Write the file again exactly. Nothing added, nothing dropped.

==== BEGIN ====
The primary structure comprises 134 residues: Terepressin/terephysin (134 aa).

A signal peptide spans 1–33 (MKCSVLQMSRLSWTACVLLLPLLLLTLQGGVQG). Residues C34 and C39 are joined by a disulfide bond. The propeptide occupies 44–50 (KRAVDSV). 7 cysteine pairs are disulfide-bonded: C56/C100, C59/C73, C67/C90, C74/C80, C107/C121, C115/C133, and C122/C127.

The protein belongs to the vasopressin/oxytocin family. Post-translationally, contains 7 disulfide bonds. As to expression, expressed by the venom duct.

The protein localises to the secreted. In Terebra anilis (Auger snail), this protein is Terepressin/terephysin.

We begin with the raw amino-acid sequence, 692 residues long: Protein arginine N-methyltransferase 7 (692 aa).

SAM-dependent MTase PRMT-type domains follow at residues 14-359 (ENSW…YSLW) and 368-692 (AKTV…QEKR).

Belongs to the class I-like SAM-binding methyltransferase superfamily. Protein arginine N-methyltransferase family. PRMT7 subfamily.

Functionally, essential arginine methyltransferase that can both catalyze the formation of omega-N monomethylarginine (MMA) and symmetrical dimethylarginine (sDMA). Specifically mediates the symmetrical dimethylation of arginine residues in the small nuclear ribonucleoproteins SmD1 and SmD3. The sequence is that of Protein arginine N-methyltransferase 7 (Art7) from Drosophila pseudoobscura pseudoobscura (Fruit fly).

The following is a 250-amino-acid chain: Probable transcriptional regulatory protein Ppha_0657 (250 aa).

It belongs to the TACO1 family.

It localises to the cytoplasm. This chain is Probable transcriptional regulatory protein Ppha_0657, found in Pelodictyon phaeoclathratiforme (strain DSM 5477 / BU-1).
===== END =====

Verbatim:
The primary structure comprises 134 residues: Terepressin/terephysin (134 aa).

A signal peptide spans 1–33 (MKCSVLQMSRLSWTACVLLLPLLLLTLQGGVQG). Residues C34 and C39 are joined by a disulfide bond. The propeptide occupies 44–50 (KRAVDSV). 7 cysteine pairs are disulfide-bonded: C56/C100, C59/C73, C67/C90, C74/C80, C107/C121, C115/C133, and C122/C127.

The protein belongs to the vasopressin/oxytocin family. Post-translationally, contains 7 disulfide bonds. As to expression, expressed by the venom duct.

The protein localises to the secreted. In Terebra anilis (Auger snail), this protein is Terepressin/terephysin.

We begin with the raw amino-acid sequence, 692 residues long: Protein arginine N-methyltransferase 7 (692 aa).

SAM-dependent MTase PRMT-type domains follow at residues 14-359 (ENSW…YSLW) and 368-692 (AKTV…QEKR).

Belongs to the class I-like SAM-binding methyltransferase superfamily. Protein arginine N-methyltransferase family. PRMT7 subfamily.

Functionally, essential arginine methyltransferase that can both catalyze the formation of omega-N monomethylarginine (MMA) and symmetrical dimethylarginine (sDMA). Specifically mediates the symmetrical dimethylation of arginine residues in the small nuclear ribonucleoproteins SmD1 and SmD3. The sequence is that of Protein arginine N-methyltransferase 7 (Art7) from Drosophila pseudoobscura pseudoobscura (Fruit fly).

The following is a 250-amino-acid chain: Probable transcriptional regulatory protein Ppha_0657 (250 aa).

It belongs to the TACO1 family.

It localises to the cytoplasm. This chain is Probable transcriptional regulatory protein Ppha_0657, found in Pelodictyon phaeoclathratiforme (strain DSM 5477 / BU-1).